While the die system is rather simple, it’s also the one place where the game has a small slip-up. To make any check in the game, you add up the corresponding Attribute (from a 1 to a 12) and the Discipline (from a 1 to a 5) and then roll two D20s and try to get under that number. Depending on the difficulty, the GM may require from one to three successes. The player may also have the ship help with certain checks, applying similar ship-based statistics to the roll. The game falters a bit in that many of the checks are based on what skills the GM thinks is needed. Scanning for Romulan life signs in that derelict ship? Well, the GM could ask for a Control+Science roll, but also maybe a Control+Medicine? There are few hard and fast rules on what kind of check is needed and that can leave some characters sticking to the bridge and making the bulk of the checks. The addition of Momentum and Threats does add a nice level of heroics or tension to the check. The players may spend Momentum to add a die to their roll or even expand upon the success of a roll, whereas the GM can burn Threats to add to the dramatic purpose or land a gut punch when appropriate. The Enterprise escaping the Genesis wave, but at the cost of Mr. Spock, is a rather dramatic but perfect example of the Momentum and Threat system in play.

So why would we review an RPG that is already over two years old? For one, Star Trek Adventures didn’t receive the debut fanfare it deserves, being a truly elegant system that finally gets Star Trek correct. But in this age of social distancing with all human interaction happening via video conferencing apps, Star Trek Adventures truly has a moment to shine. While the game has rules for battle maps and miniatures, it thrives within the mind’s eye. With only a couple of D20s, D6s, and readily available PDF copies, it’s easier than ever for you and your friends to boldly go. Even if you’ve never picked up an RPG, Star Trek Adventures will make your journey an easy and enjoyable one. More than that, there is something wholly wonderful and inspiring to watch your friends discuss and debate moral and ethical issues in the grandest of Star Trek traditions. We have always looked to the stars for inspiration and even now, physically isolated, Star Trek Adventures allows us to keep dreaming.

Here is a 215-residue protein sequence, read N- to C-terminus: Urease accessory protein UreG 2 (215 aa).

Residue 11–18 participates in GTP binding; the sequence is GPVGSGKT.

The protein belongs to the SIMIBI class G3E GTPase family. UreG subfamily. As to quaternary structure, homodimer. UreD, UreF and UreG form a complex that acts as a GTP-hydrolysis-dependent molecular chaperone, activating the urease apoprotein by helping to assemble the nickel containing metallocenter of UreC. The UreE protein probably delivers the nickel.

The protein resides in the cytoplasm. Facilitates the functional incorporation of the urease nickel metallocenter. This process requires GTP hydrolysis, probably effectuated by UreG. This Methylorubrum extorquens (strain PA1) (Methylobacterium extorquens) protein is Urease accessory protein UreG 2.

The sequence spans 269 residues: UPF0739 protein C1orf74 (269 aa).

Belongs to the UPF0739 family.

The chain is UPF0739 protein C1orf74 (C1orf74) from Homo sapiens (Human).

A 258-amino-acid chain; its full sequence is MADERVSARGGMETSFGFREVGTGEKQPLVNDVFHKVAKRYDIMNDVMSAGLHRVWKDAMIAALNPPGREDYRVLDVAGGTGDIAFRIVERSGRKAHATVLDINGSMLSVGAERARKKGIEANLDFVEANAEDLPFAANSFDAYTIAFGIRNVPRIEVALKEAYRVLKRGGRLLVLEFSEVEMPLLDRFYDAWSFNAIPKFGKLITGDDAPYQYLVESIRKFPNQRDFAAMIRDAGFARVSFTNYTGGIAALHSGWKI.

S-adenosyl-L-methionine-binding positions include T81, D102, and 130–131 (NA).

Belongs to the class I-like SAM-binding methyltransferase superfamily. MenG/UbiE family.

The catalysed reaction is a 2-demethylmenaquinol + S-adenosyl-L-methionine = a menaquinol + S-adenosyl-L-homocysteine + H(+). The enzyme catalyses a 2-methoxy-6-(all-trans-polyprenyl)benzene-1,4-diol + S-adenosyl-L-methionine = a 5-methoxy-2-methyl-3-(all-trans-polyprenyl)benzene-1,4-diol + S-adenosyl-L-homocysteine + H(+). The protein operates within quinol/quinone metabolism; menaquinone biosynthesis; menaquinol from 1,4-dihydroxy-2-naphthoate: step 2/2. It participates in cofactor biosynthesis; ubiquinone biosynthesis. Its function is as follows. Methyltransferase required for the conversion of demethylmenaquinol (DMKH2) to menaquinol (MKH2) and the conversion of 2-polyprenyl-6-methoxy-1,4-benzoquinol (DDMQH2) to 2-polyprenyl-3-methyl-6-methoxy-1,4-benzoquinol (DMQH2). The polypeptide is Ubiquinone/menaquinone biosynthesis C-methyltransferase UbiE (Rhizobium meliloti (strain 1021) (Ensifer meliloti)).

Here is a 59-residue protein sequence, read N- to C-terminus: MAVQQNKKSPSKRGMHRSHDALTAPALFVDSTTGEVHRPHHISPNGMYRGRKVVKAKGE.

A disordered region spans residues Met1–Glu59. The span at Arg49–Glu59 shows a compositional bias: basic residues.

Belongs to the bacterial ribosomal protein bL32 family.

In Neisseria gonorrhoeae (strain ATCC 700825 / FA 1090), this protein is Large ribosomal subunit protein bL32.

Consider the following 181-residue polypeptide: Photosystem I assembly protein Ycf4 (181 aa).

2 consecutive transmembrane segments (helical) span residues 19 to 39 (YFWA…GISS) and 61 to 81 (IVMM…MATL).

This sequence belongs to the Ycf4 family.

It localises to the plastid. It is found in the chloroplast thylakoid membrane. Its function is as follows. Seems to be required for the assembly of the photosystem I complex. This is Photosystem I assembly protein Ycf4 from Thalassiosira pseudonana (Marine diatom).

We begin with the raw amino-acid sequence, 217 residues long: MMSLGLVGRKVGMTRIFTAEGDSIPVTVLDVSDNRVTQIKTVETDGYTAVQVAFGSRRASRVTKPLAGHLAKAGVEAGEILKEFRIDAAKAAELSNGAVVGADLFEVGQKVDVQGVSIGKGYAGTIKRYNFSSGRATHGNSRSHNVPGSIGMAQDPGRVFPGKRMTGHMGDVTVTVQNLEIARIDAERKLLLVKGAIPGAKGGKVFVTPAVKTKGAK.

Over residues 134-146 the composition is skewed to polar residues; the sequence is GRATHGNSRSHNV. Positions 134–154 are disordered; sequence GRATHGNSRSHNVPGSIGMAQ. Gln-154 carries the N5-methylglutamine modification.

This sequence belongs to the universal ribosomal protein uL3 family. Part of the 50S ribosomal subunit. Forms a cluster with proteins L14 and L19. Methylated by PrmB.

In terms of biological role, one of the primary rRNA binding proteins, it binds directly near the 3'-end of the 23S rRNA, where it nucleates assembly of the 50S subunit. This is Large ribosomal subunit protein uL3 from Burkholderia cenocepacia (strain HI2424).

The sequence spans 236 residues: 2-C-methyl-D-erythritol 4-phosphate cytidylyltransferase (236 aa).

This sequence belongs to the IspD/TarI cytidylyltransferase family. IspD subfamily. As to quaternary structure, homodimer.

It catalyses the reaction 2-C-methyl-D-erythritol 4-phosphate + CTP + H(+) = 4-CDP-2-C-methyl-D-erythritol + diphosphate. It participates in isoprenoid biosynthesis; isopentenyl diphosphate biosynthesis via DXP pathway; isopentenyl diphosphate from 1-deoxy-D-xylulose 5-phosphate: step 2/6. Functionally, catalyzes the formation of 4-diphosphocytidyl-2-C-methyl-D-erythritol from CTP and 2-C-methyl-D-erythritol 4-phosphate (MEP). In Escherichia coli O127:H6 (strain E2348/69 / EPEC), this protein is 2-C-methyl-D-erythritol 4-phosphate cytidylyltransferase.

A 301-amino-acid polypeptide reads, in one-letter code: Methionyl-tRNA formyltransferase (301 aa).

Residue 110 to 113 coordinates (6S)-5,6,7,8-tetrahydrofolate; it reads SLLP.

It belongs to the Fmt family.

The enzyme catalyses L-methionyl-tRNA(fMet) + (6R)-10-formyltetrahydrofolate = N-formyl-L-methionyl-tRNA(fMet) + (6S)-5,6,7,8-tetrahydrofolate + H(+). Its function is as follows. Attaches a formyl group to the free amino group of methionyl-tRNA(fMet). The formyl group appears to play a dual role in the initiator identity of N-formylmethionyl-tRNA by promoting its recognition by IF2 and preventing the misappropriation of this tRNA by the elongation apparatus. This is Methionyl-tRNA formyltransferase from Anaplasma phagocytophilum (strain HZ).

To forever explore the human condition.

Aaron Duran

Aaron Duran is a writer in Portland, OR. He’s the founder and co-host of the popular podcast, Geek in the City Radio. Aaron is an author of multiple comic books for Image Comics and Acclaim Entertainment, including his creator-owned series The Pirates of Kadath, as well as the Forgotten Tyrs young adult horror series of novels. Aaron draws much of his literary inspiration from the creepy folktales told to him by his small but feisty abuela. When he isn’t writing, you can find Aaron in the kitchen, where he spends time coming up with tasty recipes and experimental beer and cider brewing for his incredibly supportive wife to enjoy.